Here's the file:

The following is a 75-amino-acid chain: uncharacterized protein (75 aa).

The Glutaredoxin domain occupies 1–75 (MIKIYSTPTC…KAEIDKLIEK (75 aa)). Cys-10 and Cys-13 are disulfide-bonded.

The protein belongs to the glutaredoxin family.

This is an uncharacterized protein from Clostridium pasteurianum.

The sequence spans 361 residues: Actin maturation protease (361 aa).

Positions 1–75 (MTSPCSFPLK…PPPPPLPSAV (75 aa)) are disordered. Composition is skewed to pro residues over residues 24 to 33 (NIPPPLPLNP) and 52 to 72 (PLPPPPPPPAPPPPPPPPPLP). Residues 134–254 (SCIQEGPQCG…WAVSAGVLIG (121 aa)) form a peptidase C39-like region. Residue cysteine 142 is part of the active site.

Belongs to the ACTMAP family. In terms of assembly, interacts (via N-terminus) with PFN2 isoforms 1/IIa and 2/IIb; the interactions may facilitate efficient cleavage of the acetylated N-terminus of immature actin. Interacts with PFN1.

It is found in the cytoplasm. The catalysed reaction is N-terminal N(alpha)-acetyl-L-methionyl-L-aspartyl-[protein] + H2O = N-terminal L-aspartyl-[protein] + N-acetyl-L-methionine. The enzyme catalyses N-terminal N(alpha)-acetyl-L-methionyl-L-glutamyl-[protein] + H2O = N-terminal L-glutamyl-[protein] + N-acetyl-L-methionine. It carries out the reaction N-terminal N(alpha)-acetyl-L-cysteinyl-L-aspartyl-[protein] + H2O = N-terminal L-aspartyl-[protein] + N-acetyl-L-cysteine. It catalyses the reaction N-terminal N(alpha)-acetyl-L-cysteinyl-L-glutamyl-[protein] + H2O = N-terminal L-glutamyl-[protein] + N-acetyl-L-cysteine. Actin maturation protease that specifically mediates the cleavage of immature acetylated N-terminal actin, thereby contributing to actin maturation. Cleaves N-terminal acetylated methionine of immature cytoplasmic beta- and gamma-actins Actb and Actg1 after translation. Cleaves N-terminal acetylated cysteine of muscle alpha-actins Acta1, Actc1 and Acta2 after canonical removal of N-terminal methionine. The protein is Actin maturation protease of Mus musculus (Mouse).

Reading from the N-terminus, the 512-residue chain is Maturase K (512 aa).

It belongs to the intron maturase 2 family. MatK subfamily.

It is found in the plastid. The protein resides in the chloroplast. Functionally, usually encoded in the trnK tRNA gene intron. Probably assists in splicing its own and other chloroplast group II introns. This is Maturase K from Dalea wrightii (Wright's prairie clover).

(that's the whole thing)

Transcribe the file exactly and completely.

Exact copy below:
The following is a 75-amino-acid chain: uncharacterized protein (75 aa).

The Glutaredoxin domain occupies 1–75 (MIKIYSTPTC…KAEIDKLIEK (75 aa)). Cys-10 and Cys-13 are disulfide-bonded.

The protein belongs to the glutaredoxin family.

This is an uncharacterized protein from Clostridium pasteurianum.

The sequence spans 361 residues: Actin maturation protease (361 aa).

Positions 1–75 (MTSPCSFPLK…PPPPPLPSAV (75 aa)) are disordered. Composition is skewed to pro residues over residues 24 to 33 (NIPPPLPLNP) and 52 to 72 (PLPPPPPPPAPPPPPPPPPLP). Residues 134–254 (SCIQEGPQCG…WAVSAGVLIG (121 aa)) form a peptidase C39-like region. Residue cysteine 142 is part of the active site.

Belongs to the ACTMAP family. In terms of assembly, interacts (via N-terminus) with PFN2 isoforms 1/IIa and 2/IIb; the interactions may facilitate efficient cleavage of the acetylated N-terminus of immature actin. Interacts with PFN1.

It is found in the cytoplasm. The catalysed reaction is N-terminal N(alpha)-acetyl-L-methionyl-L-aspartyl-[protein] + H2O = N-terminal L-aspartyl-[protein] + N-acetyl-L-methionine. The enzyme catalyses N-terminal N(alpha)-acetyl-L-methionyl-L-glutamyl-[protein] + H2O = N-terminal L-glutamyl-[protein] + N-acetyl-L-methionine. It carries out the reaction N-terminal N(alpha)-acetyl-L-cysteinyl-L-aspartyl-[protein] + H2O = N-terminal L-aspartyl-[protein] + N-acetyl-L-cysteine. It catalyses the reaction N-terminal N(alpha)-acetyl-L-cysteinyl-L-glutamyl-[protein] + H2O = N-terminal L-glutamyl-[protein] + N-acetyl-L-cysteine. Actin maturation protease that specifically mediates the cleavage of immature acetylated N-terminal actin, thereby contributing to actin maturation. Cleaves N-terminal acetylated methionine of immature cytoplasmic beta- and gamma-actins Actb and Actg1 after translation. Cleaves N-terminal acetylated cysteine of muscle alpha-actins Acta1, Actc1 and Acta2 after canonical removal of N-terminal methionine. The protein is Actin maturation protease of Mus musculus (Mouse).

Reading from the N-terminus, the 512-residue chain is Maturase K (512 aa).

It belongs to the intron maturase 2 family. MatK subfamily.

It is found in the plastid. The protein resides in the chloroplast. Functionally, usually encoded in the trnK tRNA gene intron. Probably assists in splicing its own and other chloroplast group II introns. This is Maturase K from Dalea wrightii (Wright's prairie clover).